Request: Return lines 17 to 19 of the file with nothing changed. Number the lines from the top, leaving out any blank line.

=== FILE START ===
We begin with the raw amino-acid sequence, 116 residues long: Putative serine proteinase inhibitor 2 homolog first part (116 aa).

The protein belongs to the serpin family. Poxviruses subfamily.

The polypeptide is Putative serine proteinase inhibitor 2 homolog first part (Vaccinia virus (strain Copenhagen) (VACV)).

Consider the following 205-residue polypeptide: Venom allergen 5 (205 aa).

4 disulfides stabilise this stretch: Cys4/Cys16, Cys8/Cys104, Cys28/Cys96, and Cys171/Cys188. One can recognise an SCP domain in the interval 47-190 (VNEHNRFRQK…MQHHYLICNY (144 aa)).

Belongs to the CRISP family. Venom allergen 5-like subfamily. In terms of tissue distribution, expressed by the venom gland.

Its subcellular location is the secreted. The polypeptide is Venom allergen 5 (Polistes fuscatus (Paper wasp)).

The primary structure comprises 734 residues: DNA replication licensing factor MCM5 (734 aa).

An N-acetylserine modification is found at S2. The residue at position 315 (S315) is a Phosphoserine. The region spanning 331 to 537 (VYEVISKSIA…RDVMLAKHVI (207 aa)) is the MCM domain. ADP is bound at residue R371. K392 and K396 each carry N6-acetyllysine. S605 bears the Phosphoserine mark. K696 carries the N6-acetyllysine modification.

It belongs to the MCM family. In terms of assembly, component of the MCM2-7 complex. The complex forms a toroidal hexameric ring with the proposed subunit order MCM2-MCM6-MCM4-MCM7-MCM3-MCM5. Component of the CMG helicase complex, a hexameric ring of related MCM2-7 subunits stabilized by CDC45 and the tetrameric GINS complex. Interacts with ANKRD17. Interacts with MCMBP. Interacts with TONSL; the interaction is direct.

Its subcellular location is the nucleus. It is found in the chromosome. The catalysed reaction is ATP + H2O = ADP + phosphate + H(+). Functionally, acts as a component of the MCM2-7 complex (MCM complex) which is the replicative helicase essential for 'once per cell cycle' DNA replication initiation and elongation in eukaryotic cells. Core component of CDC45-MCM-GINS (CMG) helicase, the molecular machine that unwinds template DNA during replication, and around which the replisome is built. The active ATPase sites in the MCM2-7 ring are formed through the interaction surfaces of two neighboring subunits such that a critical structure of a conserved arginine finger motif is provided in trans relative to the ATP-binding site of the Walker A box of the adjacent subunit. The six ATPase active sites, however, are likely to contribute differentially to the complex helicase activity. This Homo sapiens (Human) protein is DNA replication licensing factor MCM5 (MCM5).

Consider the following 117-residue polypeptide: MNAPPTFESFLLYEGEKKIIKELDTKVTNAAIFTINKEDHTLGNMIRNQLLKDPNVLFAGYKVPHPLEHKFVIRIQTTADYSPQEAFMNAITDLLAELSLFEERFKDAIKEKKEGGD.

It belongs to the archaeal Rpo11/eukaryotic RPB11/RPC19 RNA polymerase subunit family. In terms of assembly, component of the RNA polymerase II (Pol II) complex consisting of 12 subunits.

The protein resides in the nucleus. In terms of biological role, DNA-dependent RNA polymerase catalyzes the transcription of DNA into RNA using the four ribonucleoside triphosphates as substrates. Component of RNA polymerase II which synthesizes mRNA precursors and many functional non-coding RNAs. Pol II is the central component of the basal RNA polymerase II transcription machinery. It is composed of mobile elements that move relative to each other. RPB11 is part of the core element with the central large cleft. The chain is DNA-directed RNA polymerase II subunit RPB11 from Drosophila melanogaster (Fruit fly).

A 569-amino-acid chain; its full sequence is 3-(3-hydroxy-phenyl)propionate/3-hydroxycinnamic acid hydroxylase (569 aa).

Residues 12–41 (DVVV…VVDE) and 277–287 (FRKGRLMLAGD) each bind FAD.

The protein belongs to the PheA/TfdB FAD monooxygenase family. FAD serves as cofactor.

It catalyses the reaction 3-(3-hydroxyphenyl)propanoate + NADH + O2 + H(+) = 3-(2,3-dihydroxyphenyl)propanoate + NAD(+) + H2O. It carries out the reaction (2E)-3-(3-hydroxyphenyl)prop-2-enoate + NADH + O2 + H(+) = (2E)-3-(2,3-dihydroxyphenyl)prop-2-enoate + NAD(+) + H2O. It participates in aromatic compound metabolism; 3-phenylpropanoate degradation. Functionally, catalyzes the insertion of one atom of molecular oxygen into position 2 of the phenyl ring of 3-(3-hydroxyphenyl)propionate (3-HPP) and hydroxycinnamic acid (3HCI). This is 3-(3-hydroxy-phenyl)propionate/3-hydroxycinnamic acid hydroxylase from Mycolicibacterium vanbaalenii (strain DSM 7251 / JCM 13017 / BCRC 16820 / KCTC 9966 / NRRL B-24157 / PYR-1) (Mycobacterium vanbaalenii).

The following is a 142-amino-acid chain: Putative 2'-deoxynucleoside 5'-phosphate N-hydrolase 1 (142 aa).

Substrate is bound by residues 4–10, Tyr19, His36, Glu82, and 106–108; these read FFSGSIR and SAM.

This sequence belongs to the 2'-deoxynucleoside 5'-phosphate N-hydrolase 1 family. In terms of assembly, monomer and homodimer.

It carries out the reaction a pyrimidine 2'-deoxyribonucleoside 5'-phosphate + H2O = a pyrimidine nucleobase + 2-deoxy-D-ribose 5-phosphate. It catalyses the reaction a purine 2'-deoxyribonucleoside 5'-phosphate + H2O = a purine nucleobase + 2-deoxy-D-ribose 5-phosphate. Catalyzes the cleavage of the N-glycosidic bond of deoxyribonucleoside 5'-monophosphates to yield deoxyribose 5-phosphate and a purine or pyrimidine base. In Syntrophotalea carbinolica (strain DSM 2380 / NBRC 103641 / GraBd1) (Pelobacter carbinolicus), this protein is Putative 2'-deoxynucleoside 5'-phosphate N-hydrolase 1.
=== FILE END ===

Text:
The protein belongs to the PheA/TfdB FAD monooxygenase family. FAD serves as cofactor.

It catalyses the reaction 3-(3-hydroxyphenyl)propanoate + NADH + O2 + H(+) = 3-(2,3-dihydroxyphenyl)propanoate + NAD(+) + H2O. It carries out the reaction (2E)-3-(3-hydroxyphenyl)prop-2-enoate + NADH + O2 + H(+) = (2E)-3-(2,3-dihydroxyphenyl)prop-2-enoate + NAD(+) + H2O. It participates in aromatic compound metabolism; 3-phenylpropanoate degradation. Functionally, catalyzes the insertion of one atom of molecular oxygen into position 2 of the phenyl ring of 3-(3-hydroxyphenyl)propionate (3-HPP) and hydroxycinnamic acid (3HCI). This is 3-(3-hydroxy-phenyl)propionate/3-hydroxycinnamic acid hydroxylase from Mycolicibacterium vanbaalenii (strain DSM 7251 / JCM 13017 / BCRC 16820 / KCTC 9966 / NRRL B-24157 / PYR-1) (Mycobacterium vanbaalenii).

The following is a 142-amino-acid chain: Putative 2'-deoxynucleoside 5'-phosphate N-hydrolase 1 (142 aa).